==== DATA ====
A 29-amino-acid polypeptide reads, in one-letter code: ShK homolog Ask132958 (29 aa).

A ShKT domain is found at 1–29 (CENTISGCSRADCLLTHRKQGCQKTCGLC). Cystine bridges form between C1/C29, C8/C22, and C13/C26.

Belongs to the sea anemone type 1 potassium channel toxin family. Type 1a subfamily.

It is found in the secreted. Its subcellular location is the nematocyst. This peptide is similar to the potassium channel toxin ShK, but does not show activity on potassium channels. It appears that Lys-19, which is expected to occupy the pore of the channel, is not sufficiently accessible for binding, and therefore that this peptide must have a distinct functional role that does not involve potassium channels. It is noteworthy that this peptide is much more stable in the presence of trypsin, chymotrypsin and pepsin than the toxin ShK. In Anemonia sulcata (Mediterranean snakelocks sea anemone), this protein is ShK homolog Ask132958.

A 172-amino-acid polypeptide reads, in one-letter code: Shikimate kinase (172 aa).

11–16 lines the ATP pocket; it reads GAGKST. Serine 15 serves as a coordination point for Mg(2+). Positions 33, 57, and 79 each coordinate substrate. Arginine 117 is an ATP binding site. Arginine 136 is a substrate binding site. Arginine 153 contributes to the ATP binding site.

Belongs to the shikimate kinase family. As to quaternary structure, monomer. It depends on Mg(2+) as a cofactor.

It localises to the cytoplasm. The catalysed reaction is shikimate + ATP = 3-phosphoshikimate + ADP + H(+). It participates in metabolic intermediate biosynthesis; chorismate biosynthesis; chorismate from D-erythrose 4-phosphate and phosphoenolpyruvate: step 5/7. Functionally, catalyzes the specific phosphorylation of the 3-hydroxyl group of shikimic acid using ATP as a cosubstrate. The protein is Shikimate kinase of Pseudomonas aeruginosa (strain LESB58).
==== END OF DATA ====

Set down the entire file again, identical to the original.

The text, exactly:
A 29-amino-acid polypeptide reads, in one-letter code: ShK homolog Ask132958 (29 aa).

A ShKT domain is found at 1–29 (CENTISGCSRADCLLTHRKQGCQKTCGLC). Cystine bridges form between C1/C29, C8/C22, and C13/C26.

Belongs to the sea anemone type 1 potassium channel toxin family. Type 1a subfamily.

It is found in the secreted. Its subcellular location is the nematocyst. This peptide is similar to the potassium channel toxin ShK, but does not show activity on potassium channels. It appears that Lys-19, which is expected to occupy the pore of the channel, is not sufficiently accessible for binding, and therefore that this peptide must have a distinct functional role that does not involve potassium channels. It is noteworthy that this peptide is much more stable in the presence of trypsin, chymotrypsin and pepsin than the toxin ShK. In Anemonia sulcata (Mediterranean snakelocks sea anemone), this protein is ShK homolog Ask132958.

A 172-amino-acid polypeptide reads, in one-letter code: Shikimate kinase (172 aa).

11–16 lines the ATP pocket; it reads GAGKST. Serine 15 serves as a coordination point for Mg(2+). Positions 33, 57, and 79 each coordinate substrate. Arginine 117 is an ATP binding site. Arginine 136 is a substrate binding site. Arginine 153 contributes to the ATP binding site.

Belongs to the shikimate kinase family. As to quaternary structure, monomer. It depends on Mg(2+) as a cofactor.

It localises to the cytoplasm. The catalysed reaction is shikimate + ATP = 3-phosphoshikimate + ADP + H(+). It participates in metabolic intermediate biosynthesis; chorismate biosynthesis; chorismate from D-erythrose 4-phosphate and phosphoenolpyruvate: step 5/7. Functionally, catalyzes the specific phosphorylation of the 3-hydroxyl group of shikimic acid using ATP as a cosubstrate. The protein is Shikimate kinase of Pseudomonas aeruginosa (strain LESB58).